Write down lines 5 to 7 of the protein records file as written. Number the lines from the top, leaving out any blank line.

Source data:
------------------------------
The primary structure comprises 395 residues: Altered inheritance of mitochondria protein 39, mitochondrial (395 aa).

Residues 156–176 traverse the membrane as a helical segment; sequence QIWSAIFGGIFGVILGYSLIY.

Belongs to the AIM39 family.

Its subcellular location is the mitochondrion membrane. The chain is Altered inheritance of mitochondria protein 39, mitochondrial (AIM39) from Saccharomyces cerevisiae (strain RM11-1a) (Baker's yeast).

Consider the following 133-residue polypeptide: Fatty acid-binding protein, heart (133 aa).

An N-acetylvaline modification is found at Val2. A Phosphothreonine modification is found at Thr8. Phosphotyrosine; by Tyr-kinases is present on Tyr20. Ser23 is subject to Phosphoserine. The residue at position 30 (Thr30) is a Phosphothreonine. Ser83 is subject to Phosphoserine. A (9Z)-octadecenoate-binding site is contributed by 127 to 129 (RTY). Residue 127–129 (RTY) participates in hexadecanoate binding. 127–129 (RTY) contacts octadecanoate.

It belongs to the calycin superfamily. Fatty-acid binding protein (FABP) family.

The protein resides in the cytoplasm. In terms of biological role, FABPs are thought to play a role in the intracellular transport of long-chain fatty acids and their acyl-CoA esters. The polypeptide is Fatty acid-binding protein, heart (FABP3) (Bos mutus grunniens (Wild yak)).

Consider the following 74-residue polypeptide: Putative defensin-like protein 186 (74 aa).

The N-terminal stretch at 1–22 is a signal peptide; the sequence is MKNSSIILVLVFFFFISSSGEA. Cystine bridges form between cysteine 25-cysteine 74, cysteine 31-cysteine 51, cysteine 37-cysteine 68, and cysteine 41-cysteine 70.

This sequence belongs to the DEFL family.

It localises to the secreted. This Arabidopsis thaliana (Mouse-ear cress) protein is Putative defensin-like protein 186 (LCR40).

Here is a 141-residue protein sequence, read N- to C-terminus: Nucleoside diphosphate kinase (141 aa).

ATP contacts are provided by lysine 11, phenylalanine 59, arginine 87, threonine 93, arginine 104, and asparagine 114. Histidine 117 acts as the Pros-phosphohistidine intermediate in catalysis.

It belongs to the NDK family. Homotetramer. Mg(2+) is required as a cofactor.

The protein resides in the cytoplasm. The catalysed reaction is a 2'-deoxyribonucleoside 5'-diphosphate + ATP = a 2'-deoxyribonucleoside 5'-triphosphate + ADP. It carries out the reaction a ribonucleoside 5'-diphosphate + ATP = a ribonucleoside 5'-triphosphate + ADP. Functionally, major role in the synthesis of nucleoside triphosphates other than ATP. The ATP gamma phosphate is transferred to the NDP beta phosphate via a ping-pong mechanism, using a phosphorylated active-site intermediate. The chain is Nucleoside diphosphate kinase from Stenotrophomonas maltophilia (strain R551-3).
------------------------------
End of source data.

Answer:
Consider the following 133-residue polypeptide: Fatty acid-binding protein, heart (133 aa).

An N-acetylvaline modification is found at Val2. A Phosphothreonine modification is found at Thr8. Phosphotyrosine; by Tyr-kinases is present on Tyr20. Ser23 is subject to Phosphoserine. The residue at position 30 (Thr30) is a Phosphothreonine. Ser83 is subject to Phosphoserine. A (9Z)-octadecenoate-binding site is contributed by 127 to 129 (RTY). Residue 127–129 (RTY) participates in hexadecanoate binding. 127–129 (RTY) contacts octadecanoate.

It belongs to the calycin superfamily. Fatty-acid binding protein (FABP) family.